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AIB pays €3.7m to customers after overcharging error

NewsBy Shuki Byrne
AIB has been forced to pay back customers approximately €3.7 million
AIB has been forced to pay back customers approximately €3.7 million

AIB has been forced to pay back customers approximately €3.7 million after it overcharged nearly 7,000 clients.

The affected clients were not informed by the bank that overdrafts had expired. As a result, they each incurred surcharges by the bank in error. 

AIB reported the issue to the Central Bank, and have since informed its clients who are mostly business customers. 

Business customers thought they had overdraft facilities in place. But the bank did not recognise this and the customers ended up being charged surcharge interest and penalty fees for having an “unauthorised” overdraft.

The average refund was around €543, the bank said. 

AIB released a statement apologising to the customers affected. 

“Following a recent review by AIB of its overdraft product, it was highlighted that a number of issues may have resulted in an unintended error in the amount of surcharge interest and/or fees being charged to the accounts.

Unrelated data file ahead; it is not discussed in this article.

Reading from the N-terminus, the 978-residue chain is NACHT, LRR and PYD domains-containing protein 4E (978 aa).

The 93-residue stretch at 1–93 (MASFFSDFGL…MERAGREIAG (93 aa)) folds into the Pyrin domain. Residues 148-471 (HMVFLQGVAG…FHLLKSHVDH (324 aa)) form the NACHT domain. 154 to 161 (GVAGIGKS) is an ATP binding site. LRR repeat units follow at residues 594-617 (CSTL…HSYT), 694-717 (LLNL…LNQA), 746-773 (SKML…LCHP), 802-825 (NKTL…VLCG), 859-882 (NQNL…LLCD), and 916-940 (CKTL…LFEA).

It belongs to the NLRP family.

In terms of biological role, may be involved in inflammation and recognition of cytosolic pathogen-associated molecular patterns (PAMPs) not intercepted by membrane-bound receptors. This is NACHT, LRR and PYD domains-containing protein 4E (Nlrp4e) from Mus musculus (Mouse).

“The bank is making refund payments relating to approximately 6,855 impacted customer accounts in relation to this matter. The average refund is approximately €543 including compensatory interest.

“AIB sincerely apologises for this error and any inconvenience caused as a result. The appropriate changes to procedures have been implemented.”

It's the latest in a series of errors made by the bank. 

In August, it emerged approximately 110,000 customers may be entitled to a refund following a review by the bank of their card protection policies.

According to AIB, the customers in question may not have been given enough information when they bought the product - they were paying for cover for fraudulent or unauthorised use of the card that the bank was already paying.

Card protection is an optional policy - it has a premium of €16 a year.

The scheme was provided by Pinnacle Insurance and customers may have selected it when they were applying for an AIB credit card.

AIB said it is working with the Central Bank to established a voluntary redress scheme for those who bought the policy from August 1 2006.

According to the Central Bank, consumers who believe they are affected and do not receive a letter from AIB by 30 September, should contact it directly.